Lending conditions are now tougher than ever. As loan requirements become more stringent in the wake of the financial services royal commission, lenders have homebuyers spending habits under the microscope more than ever.
Future homeowners will now have to think twice about their discretionary spending on buy now, pay later services (such as Afterpay) if they want to get approved for a loan.
ASIC recorded more than 2 million consumers have used buy now, pay later services during FY17-18.
If you’re an existing buy now, pay later user and you’re in the market for a home loan, here's what you should know about how these online shopping commitments could impact you and why lenders factor these spendings as part of your home loan application.
Increased focus on personal living costs
Traditionally, lenders have estimated your ability to take out a loan using the Household Expenditure Measure (HEM), which calculates your living expenses based on your household and income. However, more banks and lenders are now looking into bank statements and scrutinising costs, such as entertainment subscriptions, gym memberships, food delivery services and online shopping.
Regular discretionary spending habits could be used to build up a profile of the kind of spender or saver you are, and these increased living expenses could potentially hurt your chances of getting a home loan.
Interest-free payment arrangements and your credit score
While buy now, pay later services may not be classified as a traditional form of credit (such as a credit card), it’s still considered an ongoing liability by lenders and should therefore be disclosed when applying for a home loan.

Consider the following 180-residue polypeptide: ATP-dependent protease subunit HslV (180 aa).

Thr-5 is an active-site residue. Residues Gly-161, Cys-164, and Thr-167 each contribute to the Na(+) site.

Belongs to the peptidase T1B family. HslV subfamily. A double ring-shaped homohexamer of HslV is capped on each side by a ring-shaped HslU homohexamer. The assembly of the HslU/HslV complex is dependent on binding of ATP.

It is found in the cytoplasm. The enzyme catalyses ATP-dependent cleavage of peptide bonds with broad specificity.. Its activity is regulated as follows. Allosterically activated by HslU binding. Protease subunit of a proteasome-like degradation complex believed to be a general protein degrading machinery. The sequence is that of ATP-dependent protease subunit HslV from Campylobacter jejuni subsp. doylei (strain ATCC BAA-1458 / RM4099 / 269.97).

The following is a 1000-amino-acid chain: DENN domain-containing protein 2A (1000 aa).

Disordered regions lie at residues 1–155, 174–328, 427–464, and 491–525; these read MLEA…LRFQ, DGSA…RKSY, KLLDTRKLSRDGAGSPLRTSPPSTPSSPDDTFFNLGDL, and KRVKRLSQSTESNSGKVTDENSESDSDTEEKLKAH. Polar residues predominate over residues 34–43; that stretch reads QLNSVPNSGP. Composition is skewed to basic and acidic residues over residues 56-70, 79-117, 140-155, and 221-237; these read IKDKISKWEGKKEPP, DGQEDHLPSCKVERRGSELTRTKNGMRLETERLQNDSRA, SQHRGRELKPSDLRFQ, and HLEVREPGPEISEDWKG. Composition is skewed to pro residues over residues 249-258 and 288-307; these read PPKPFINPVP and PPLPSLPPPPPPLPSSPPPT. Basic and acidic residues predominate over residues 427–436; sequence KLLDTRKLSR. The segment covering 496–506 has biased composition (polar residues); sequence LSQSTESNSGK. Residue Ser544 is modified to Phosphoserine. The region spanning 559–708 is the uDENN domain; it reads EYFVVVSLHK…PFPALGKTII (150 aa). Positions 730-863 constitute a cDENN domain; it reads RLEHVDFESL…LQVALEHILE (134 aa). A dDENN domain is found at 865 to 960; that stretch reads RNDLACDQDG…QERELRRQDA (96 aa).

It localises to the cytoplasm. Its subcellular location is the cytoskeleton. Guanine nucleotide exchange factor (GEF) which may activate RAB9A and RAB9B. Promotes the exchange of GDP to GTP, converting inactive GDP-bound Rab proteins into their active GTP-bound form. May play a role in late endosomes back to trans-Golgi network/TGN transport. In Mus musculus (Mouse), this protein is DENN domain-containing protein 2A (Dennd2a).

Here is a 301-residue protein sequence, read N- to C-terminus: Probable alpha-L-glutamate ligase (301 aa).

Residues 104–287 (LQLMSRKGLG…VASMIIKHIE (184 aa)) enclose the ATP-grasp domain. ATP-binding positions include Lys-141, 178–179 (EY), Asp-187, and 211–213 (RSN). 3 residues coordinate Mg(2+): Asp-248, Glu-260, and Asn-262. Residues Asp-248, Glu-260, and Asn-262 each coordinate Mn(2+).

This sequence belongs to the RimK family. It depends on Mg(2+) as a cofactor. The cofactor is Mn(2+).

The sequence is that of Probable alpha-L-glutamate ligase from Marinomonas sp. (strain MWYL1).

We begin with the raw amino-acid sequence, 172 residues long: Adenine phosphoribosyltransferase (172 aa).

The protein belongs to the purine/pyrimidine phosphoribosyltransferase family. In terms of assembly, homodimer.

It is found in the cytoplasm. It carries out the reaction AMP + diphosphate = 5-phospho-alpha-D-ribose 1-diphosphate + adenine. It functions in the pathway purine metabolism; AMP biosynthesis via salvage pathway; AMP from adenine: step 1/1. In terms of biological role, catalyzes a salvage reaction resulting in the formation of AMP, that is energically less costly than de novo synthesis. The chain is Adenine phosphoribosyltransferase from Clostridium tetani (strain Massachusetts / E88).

With your repayment history now being recorded on your credit file as part of Comprehensive Credit Reporting, if you miss a payment on your buy now, pay later account, most of these providers like Afterpay, Openpay and Zip Pay can report any negative activity (including late payments, missed payments, defaults or serious credit infringements, etc.) to credit reporting bodies which could impact your credit score.
The majority of lenders have updated their systems to record information about borrowers’ buy now, pay later commitments and it is expected that the rest will soon follow.
If owning a home is a priority to you, pay off any buy now, pay later commitments and don’t add any new ones to help increase the likelihood of getting approval for your new home loan.
As part of your application, it’s now increasingly common for lenders to request a minimum of three months of financial history to see how you manage your money, therefore, being prepared before applying for your home loan and making easy changes to your lifestyle in the months preceding a credit application can make all the difference.
Remember to check your credit score and credit file information regularly, so you can put your best foot forward before you apply. Credit Savvy helps you track your credit score and sends your alerts whenever there are changes to your credit file, for free, so you can manage your credit reputation with peace of mind.This article was originally published on Credit Savvy.